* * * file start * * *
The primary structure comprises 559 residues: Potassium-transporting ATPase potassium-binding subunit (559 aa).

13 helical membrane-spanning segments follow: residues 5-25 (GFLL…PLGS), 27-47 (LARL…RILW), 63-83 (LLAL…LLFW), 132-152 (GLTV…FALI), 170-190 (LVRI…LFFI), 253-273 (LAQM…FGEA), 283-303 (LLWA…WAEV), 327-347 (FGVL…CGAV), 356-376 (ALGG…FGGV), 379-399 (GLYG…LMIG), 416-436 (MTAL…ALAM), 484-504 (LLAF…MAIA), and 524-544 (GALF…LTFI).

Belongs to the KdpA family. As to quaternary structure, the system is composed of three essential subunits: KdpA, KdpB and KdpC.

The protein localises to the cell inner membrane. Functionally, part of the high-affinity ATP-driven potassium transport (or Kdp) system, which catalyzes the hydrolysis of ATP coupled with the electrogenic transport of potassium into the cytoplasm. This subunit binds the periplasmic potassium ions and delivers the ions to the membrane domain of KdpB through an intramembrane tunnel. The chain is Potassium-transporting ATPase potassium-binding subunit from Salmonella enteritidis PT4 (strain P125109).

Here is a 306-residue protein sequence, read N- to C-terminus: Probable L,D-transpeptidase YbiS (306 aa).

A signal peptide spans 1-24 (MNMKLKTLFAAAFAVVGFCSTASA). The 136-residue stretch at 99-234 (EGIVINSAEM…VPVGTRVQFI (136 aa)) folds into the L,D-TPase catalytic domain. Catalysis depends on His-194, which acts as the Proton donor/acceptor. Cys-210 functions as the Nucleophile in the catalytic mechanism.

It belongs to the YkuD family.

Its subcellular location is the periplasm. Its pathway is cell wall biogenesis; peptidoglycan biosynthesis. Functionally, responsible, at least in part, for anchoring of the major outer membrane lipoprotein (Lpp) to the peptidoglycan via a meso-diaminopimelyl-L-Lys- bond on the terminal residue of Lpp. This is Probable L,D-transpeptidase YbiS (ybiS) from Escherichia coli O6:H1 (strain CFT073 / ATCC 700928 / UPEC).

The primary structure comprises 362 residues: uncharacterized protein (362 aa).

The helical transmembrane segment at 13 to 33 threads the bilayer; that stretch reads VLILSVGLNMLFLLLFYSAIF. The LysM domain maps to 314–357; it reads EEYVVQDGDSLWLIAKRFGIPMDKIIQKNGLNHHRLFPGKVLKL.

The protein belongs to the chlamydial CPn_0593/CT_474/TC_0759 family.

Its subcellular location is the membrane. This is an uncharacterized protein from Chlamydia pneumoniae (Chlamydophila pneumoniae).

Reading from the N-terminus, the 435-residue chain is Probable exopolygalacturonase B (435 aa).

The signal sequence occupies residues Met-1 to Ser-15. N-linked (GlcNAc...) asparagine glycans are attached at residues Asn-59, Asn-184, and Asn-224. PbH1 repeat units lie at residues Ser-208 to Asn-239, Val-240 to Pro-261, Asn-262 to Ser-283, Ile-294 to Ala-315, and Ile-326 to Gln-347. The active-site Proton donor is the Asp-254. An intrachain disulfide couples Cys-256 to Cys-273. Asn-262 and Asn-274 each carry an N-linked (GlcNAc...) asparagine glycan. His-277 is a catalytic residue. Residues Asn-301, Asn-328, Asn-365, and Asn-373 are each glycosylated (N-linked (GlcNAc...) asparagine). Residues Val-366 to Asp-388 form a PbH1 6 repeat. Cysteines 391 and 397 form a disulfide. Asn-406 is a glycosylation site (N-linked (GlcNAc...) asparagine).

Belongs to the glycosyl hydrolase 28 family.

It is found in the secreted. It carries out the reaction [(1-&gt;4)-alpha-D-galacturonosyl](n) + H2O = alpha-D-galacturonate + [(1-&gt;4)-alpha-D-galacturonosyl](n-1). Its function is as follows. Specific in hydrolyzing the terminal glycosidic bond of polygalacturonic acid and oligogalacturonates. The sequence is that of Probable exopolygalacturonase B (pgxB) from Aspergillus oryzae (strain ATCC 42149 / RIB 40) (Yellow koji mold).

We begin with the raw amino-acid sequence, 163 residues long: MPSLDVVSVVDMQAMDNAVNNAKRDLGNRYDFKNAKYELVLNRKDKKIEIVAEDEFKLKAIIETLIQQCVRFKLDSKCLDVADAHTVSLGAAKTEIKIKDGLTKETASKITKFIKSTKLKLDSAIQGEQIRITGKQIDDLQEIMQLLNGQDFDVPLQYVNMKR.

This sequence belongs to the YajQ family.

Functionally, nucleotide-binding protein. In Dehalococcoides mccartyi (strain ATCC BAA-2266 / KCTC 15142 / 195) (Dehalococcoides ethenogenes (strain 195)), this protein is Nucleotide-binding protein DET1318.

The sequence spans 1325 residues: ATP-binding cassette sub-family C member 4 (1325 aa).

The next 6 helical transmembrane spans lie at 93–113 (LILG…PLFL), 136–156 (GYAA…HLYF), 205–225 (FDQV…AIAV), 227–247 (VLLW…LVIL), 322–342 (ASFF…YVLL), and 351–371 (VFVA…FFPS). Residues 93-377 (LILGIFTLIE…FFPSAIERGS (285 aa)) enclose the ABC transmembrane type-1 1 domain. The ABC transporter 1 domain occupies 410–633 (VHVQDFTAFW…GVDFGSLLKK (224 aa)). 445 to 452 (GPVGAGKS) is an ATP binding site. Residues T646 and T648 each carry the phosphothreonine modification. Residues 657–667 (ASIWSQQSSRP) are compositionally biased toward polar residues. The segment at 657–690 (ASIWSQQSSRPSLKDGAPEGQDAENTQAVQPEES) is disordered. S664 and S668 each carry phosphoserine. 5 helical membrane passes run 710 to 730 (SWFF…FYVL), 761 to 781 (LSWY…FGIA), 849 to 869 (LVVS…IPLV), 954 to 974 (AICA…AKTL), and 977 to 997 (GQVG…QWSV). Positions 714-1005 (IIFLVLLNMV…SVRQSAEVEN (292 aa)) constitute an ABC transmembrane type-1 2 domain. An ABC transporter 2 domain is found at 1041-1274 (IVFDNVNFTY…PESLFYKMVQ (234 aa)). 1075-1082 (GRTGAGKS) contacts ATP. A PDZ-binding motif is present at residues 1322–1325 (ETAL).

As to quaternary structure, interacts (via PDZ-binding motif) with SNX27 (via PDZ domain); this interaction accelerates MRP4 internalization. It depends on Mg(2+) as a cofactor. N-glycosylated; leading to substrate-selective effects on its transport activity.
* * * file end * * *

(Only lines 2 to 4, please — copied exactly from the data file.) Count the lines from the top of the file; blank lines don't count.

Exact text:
13 helical membrane-spanning segments follow: residues 5-25 (GFLL…PLGS), 27-47 (LARL…RILW), 63-83 (LLAL…LLFW), 132-152 (GLTV…FALI), 170-190 (LVRI…LFFI), 253-273 (LAQM…FGEA), 283-303 (LLWA…WAEV), 327-347 (FGVL…CGAV), 356-376 (ALGG…FGGV), 379-399 (GLYG…LMIG), 416-436 (MTAL…ALAM), 484-504 (LLAF…MAIA), and 524-544 (GALF…LTFI).

Belongs to the KdpA family. As to quaternary structure, the system is composed of three essential subunits: KdpA, KdpB and KdpC.

The protein localises to the cell inner membrane. Functionally, part of the high-affinity ATP-driven potassium transport (or Kdp) system, which catalyzes the hydrolysis of ATP coupled with the electrogenic transport of potassium into the cytoplasm. This subunit binds the periplasmic potassium ions and delivers the ions to the membrane domain of KdpB through an intramembrane tunnel. The chain is Potassium-transporting ATPase potassium-binding subunit from Salmonella enteritidis PT4 (strain P125109).